Roasting a duck does not have to be daunting. You may remember I attempted to roast a duck last year when we were in Ireland. No recipe. Iffy oven and no experience resulted in not such a good roast duck. Since then, I have done some research and recently roasted a duck perfectly! Slow roasting at a low temperature is the key.
1 10-12 lb. duck
Preheat oven to 300 degrees.
Unwrap and remove any ‘guts’ from the duck cavity. Save these for soup stock. Under cold water, rinse duck inside and out. Pat dry with paper towels. Pluck out any quills–you’ll see these especially around the legs. I use tweezers for plucking.
Remove any excess fat or skin. DO NOT throw this away. Duck fat is excellent for frying or flavoring almost anything. It has a high heat-point and gives whatever you are cooking a rich, luscious flavor. To render skin/fat, put it in a saucepan with a little water. Bring to simmer. Cover the pot and gently simmer for about 10-15 minutes. Strain. Jar. Put in your refrigerator for future use. Duck fat keeps in the fridge for several weeks.
With a very sharp knife, score the skin of the duck being careful not to cut into the flesh; slice just into the skin and layer of fat right under the skin. Make diagonal slashes holding the blade of the knife at an angle, creating a diamond pattern. This helps release the fat while the duck is roasting.
You may want to stuff some aromatics into the duck cavity, such as garlic, sliced onion, apple or orange. I used sliced Gala apple and a couple cloves of garlic.
Truss the legs of the duck just as you would for roasting a chicken using butchers twine. Tuck the wing tips under the duck so they don’t burn while roasting.
Salt/pepper the duck liberally inside and out. Use your hands to rub the seasoning inside and out. Place the duck on a rack in a roasting pan. Put in the preheated oven, breast-side up for 1 hour.
After the first hour, take your duck out of the oven. The skin will still be pale. Using a sharp knife, prick the skin all over, especially around the legs which are more fatty. When pierced, the skin should release some fabulous duck fat. Flip the bird over, so it’s breast-side down. Put it back in the oven. Roast for another hour at 300 degrees bottom side up.
Take it out after the second hour of roasting and repeat previous step piercing the skin all over. Flip the duck and roast for a third hour at 300 degrees breast-side up again.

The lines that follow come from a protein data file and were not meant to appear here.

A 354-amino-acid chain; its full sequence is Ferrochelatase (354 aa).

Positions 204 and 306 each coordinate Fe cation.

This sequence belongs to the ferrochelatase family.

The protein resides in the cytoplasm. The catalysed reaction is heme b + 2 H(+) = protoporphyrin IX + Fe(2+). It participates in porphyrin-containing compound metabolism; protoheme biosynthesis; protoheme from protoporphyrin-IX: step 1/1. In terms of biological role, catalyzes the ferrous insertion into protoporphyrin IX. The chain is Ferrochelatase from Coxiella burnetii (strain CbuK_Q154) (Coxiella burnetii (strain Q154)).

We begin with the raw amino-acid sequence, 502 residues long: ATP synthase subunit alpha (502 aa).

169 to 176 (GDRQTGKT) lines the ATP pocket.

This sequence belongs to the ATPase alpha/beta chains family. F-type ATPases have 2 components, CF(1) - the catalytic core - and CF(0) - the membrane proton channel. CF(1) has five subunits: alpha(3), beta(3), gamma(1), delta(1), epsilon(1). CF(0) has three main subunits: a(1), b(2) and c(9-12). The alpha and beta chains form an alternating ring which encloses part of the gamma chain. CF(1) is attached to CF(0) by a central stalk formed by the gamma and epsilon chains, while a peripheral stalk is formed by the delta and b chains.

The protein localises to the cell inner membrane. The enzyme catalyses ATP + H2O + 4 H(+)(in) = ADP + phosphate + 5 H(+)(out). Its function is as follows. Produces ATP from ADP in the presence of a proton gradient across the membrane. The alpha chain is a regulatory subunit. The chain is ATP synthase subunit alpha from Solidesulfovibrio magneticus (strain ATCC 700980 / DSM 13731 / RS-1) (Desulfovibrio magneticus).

Repeat one more time (for a total of 4 hours); prick and flip so duck is once again breast-side down.
FINAL STEP: Take your duck out. Prick and flip (now breast-side up). Turn oven up to 400 degrees. Put bird back in for 10 more minutes to finalize the searing. Make a glaze while the duck skin is searing . I made a traditional orange sauce.
ORANGE MARMELADE SAUCE:
3 Tbsp orange marmelade
1/4 tsp. salt
1 Tbsp. soy sauce
1/4 cup (or more) water
1/2 tsp. Coleman’s mustard
Heat, stirring until well blended. Add more water if the consistency is too thick.
Take the duck out and using a bulb baster very carefully remove as much duck fat as possible from the roasting pan. Add this to the skin/fat you rendered earlier. Brush the duck with glaze. Pop back in for a final 5 minutes. Remove the duck from the oven and take out of the roasting pan. Tent with foil and let rest for 15 minutes before carving.
4 hours+ sounds like a lot of cooking time, but this duck was tender, moist and really yummy! I served it with twice-baked sweet potatoes with bacon-sesame brittle (recipe coming soon) and pan roasted cauliflower with garlic and ginger.
PAN ROASTED CAULIFLOWER
WITH GARLIC AND GINGER
I often roast vegetables in the oven at high heat (400 degrees), but this time tried roasting on top of the stove in a big skillet.
1/2 head cauliflower, slice the flowerettes
1 Tbsp. lemon oil (or regular olive oil)
2 Tbsp. butter
2 large cloves garlic, smashed and diced
1″ fresh ginger root, peeled and diced finely
1 tsp. Victoria Taylor Ginger Citrus seasoning (or 1 tsp. powdered ginger)
Heat oil and butter in a large skillet. Put all other ingredients into the pan and roast, stirring frequently, at high heat for about 15 minutes or until cauliflower is just tender.
I hope you will try roasting your own duck soon. Domesticated duck is quite mild compared to wild duck and it makes an impressive presentation.
UNTIL NEXT TIME…HAPPY COOKING!